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British man with type 1 diabetes to receive tests after coming off insulin (diabetes.co.uk)
47 points by alexee on Mar 19, 2017 | hide | past | web | favorite | 44 comments

Here is the story from the Northampton Chronicle that is referenced but not linked to: http://www.northamptonchron.co.uk/news/doctors-now-80-per-ce...

Note that it is similarly without any substantive details. Not to be a naysayer, buuuutttt... knowing a fair amount about type 1 diabetes, I can suggest any number of possible explanations that are far short of "miracle." The most obvious one is that he had over-treated type 2 diabetes and increased physical activity is leading to an increase in insulin sensitivity that looks like a miraculous cure. Alternatively, especially given the late age of diagnosis, he might have Latent Autoimmune Diabetes of Adults (LADA), which is kind of like really slowly developing type 1 diabetes. The body naturally goes through ebbs and flows in relative efficiency and autoimmunity, so if he still had some functioning beta cells, a temporary period of reduced autoimmunity could allow those cells to resurge and produce enough insulin to support his body without the addition of exogenous insulin. However, that's unlikely to last if that's the case.

Again, not to pooh-pooh all theoretically good news, but... I see lots of miracle cures for diabetes in headlines, and none on the pharmacy shelves.

Thanks for this - think I should get tested for LADA when I get back home (Japan) in a month or so ...

But I'm in the U.S. right now: does anyone have any recommendations for a basic CGM setup that I could get off Amazon?

nope, they're pretty spendy.. If you want to see whether or not you're diabetic, get a cheap glucometer. You ought to be able to get one with 10 or 15 demo strips for under $20. check your blood sugar first thing in the morning after you wake up, and if it's over 100, you are pre-diabetic (congratulations!)

Thank you - I will get the strips at least.

Do you have a $ figure for "pretty spendy"? I really want to sort out the bouts of fatigue though, so in that sense I'm not that price sensitive.

You can order Free Style Libre (online), starter package for $200 or so (check their website). They probably don't ship to the US, as they're not approved there, so you'd have to use some mail forwarder.

Thank you! That might work for me - I could get it shipped to Japan or the UK.

Speaking as a T1D for nearly 10 years, instead of getting a glucometer, go to a lab and check your Hba1c levels.

The test is really cheap and is an indication of your glucose levels in the last 3 months. If that is over 7 mg/dl you're diabetic.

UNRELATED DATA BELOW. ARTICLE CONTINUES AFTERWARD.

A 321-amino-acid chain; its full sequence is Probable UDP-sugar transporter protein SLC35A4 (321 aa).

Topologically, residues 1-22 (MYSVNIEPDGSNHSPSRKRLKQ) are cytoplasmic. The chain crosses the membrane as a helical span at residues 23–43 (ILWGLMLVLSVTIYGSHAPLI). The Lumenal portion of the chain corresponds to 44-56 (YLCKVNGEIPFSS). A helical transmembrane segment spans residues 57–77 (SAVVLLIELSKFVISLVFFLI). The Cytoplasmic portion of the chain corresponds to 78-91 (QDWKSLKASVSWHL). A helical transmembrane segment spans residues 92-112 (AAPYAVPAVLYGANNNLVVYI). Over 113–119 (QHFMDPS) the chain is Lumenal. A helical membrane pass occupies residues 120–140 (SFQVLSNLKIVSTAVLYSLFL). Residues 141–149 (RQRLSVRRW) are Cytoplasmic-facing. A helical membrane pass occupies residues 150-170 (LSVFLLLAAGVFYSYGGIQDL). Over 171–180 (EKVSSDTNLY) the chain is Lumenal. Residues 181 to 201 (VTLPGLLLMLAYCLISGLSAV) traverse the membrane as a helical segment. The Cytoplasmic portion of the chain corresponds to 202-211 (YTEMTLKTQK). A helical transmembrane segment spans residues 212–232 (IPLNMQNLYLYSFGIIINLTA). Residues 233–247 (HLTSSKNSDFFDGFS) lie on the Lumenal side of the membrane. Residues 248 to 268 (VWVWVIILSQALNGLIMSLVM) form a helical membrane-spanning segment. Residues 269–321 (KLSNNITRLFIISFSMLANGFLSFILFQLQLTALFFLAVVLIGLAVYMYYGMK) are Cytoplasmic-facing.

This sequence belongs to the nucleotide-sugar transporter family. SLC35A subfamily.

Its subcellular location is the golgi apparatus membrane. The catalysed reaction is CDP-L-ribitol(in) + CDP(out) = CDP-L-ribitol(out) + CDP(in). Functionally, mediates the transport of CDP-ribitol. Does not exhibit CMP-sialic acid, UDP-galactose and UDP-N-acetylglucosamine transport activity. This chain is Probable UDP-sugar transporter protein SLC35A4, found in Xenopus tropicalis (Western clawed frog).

I sincerely hope you don't have T1D. Good luck.

Thank you for the recommendation about Hba1c and also the "Good luck".

This blog post on Hyperlipid


kind of relates to what you write: Hab1c is a more accurate indicator of diabetes than fasting glucose for someone on any form of carbohydrate restriction, which is me.

edit: s/that/than

I'm a programmer and I've had a type 1 diabetes for the last 21 years. It is one of the most complex things in my life to take care of when all of the insulin therapies don't really work that well and I don't wake up to the nightly hypos. Luckily I'm in the German insurance system and getting an insulin pump first and later a CGM. Already I'm using an NFC chip in my arm giving results to my phone and from there to InfluxDB and Grafana. Later with a proper CGM I also get automatic alarms which wake me and my partner if the sugar gets to low.

There are great open source systems for us technical people, but the tech is very expensive without an insurance and requires you to solder an extra device to get the values to your phone. At least with an NFC device you can wrap a smartwatch over it to get the readings automatically to your phone, rooted of course.

> Luckily I'm in the German insurance system... I'm using an NFC chip in my arm giving results to my phone

Poor you. If you were lucky enough to use the greatest health care system in the world, USA, you could also get the Freestyle Libre CGM but would be protected from the NFC data. In the US those data can only be read by a physician; patients do not have access to the readers. Oh I notice the disposable pucks that go on the arm cost more here on Blue Shield than I would have been paying with DKV in Germany.

(Fortunately you can buy the readers OTC in France if you have a friend with a French address and can speak French. Even in Germany you can only the hardware by prescription).

And xDrip Plus works, if having an NFC enabled Android device. Hardware is by prescription, but if you are able to get the chips, any NFC device works with proper software.

Of course you must know what you are doing. The readings should be calibrated every week with blood, but if you do this, your Android device with xDrip Plus is giving more accurate readings compared to the official reader.


Do not try to do any of this if not knowing what you're doing. There is a risk of dying if you follow wrong readings and take a wrong amount of insulin.

Fascinating work, thank you for undertaking it and sharing your results and code. Have you compared your readings with venous blood draws? I've read that the reason people got excited over Theranos was because they were handwavey promising venous-grade results from capillary fingerstick blood collection. There is a marked difference between the kind of blood collected between the two. I suspect we won't resolve that difference other than through calibration, until we will get to the point where we're directly sampling from implanted devices powered inductively.